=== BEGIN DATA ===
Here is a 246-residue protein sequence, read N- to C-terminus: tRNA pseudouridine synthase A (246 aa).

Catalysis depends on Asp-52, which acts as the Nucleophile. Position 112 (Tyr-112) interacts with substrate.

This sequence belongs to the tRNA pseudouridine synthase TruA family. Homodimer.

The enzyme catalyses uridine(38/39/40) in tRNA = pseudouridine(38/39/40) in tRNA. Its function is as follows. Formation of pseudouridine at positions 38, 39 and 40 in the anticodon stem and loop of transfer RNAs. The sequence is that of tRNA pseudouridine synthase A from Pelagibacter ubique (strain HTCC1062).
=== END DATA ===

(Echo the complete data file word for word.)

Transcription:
Here is a 246-residue protein sequence, read N- to C-terminus: tRNA pseudouridine synthase A (246 aa).

Catalysis depends on Asp-52, which acts as the Nucleophile. Position 112 (Tyr-112) interacts with substrate.

This sequence belongs to the tRNA pseudouridine synthase TruA family. Homodimer.

The enzyme catalyses uridine(38/39/40) in tRNA = pseudouridine(38/39/40) in tRNA. Its function is as follows. Formation of pseudouridine at positions 38, 39 and 40 in the anticodon stem and loop of transfer RNAs. The sequence is that of tRNA pseudouridine synthase A from Pelagibacter ubique (strain HTCC1062).